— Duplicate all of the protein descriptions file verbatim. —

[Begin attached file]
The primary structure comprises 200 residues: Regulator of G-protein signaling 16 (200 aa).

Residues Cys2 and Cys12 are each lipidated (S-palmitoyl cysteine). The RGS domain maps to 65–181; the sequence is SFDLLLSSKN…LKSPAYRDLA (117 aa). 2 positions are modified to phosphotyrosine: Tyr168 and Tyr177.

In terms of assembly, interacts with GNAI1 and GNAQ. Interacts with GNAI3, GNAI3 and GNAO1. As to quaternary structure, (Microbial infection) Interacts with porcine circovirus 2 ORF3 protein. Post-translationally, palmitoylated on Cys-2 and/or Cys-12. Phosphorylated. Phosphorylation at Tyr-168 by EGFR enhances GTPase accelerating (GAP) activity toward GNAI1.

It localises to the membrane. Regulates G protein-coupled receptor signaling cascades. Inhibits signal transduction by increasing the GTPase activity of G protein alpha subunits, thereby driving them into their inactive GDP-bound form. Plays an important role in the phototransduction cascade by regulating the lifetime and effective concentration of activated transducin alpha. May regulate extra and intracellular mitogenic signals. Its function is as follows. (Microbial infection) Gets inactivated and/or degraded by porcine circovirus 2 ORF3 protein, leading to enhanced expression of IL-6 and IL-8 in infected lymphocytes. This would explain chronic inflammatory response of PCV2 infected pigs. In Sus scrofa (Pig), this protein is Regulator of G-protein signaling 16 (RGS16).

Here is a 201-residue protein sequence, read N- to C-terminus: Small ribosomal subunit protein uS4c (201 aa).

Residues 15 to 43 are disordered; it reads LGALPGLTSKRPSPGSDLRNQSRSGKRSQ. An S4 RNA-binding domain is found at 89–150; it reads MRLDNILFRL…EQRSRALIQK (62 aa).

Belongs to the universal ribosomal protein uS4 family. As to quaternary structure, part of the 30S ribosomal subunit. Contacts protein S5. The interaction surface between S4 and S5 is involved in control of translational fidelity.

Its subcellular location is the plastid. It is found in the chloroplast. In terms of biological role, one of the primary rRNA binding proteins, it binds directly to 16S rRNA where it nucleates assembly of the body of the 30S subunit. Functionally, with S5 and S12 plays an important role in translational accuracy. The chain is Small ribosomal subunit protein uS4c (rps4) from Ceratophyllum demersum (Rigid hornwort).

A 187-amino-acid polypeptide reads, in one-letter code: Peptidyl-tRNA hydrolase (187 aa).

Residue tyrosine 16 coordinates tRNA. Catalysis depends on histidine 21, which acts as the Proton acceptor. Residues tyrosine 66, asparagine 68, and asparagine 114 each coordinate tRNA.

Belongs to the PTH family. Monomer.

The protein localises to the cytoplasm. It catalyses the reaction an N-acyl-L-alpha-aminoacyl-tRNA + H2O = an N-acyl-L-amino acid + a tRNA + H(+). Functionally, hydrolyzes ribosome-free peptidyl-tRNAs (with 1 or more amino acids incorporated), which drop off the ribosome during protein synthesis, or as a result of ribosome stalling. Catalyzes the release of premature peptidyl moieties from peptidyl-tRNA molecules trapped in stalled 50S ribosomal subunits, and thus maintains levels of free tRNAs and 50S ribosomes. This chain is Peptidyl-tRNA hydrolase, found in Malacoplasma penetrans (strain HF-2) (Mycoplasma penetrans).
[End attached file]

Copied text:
The primary structure comprises 200 residues: Regulator of G-protein signaling 16 (200 aa).

Residues Cys2 and Cys12 are each lipidated (S-palmitoyl cysteine). The RGS domain maps to 65–181; the sequence is SFDLLLSSKN…LKSPAYRDLA (117 aa). 2 positions are modified to phosphotyrosine: Tyr168 and Tyr177.

In terms of assembly, interacts with GNAI1 and GNAQ. Interacts with GNAI3, GNAI3 and GNAO1. As to quaternary structure, (Microbial infection) Interacts with porcine circovirus 2 ORF3 protein. Post-translationally, palmitoylated on Cys-2 and/or Cys-12. Phosphorylated. Phosphorylation at Tyr-168 by EGFR enhances GTPase accelerating (GAP) activity toward GNAI1.

It localises to the membrane. Regulates G protein-coupled receptor signaling cascades. Inhibits signal transduction by increasing the GTPase activity of G protein alpha subunits, thereby driving them into their inactive GDP-bound form. Plays an important role in the phototransduction cascade by regulating the lifetime and effective concentration of activated transducin alpha. May regulate extra and intracellular mitogenic signals. Its function is as follows. (Microbial infection) Gets inactivated and/or degraded by porcine circovirus 2 ORF3 protein, leading to enhanced expression of IL-6 and IL-8 in infected lymphocytes. This would explain chronic inflammatory response of PCV2 infected pigs. In Sus scrofa (Pig), this protein is Regulator of G-protein signaling 16 (RGS16).

Here is a 201-residue protein sequence, read N- to C-terminus: Small ribosomal subunit protein uS4c (201 aa).

Residues 15 to 43 are disordered; it reads LGALPGLTSKRPSPGSDLRNQSRSGKRSQ. An S4 RNA-binding domain is found at 89–150; it reads MRLDNILFRL…EQRSRALIQK (62 aa).

Belongs to the universal ribosomal protein uS4 family. As to quaternary structure, part of the 30S ribosomal subunit. Contacts protein S5. The interaction surface between S4 and S5 is involved in control of translational fidelity.

Its subcellular location is the plastid. It is found in the chloroplast. In terms of biological role, one of the primary rRNA binding proteins, it binds directly to 16S rRNA where it nucleates assembly of the body of the 30S subunit. Functionally, with S5 and S12 plays an important role in translational accuracy. The chain is Small ribosomal subunit protein uS4c (rps4) from Ceratophyllum demersum (Rigid hornwort).

A 187-amino-acid polypeptide reads, in one-letter code: Peptidyl-tRNA hydrolase (187 aa).

Residue tyrosine 16 coordinates tRNA. Catalysis depends on histidine 21, which acts as the Proton acceptor. Residues tyrosine 66, asparagine 68, and asparagine 114 each coordinate tRNA.

Belongs to the PTH family. Monomer.

The protein localises to the cytoplasm. It catalyses the reaction an N-acyl-L-alpha-aminoacyl-tRNA + H2O = an N-acyl-L-amino acid + a tRNA + H(+). Functionally, hydrolyzes ribosome-free peptidyl-tRNAs (with 1 or more amino acids incorporated), which drop off the ribosome during protein synthesis, or as a result of ribosome stalling. Catalyzes the release of premature peptidyl moieties from peptidyl-tRNA molecules trapped in stalled 50S ribosomal subunits, and thus maintains levels of free tRNAs and 50S ribosomes. This chain is Peptidyl-tRNA hydrolase, found in Malacoplasma penetrans (strain HF-2) (Mycoplasma penetrans).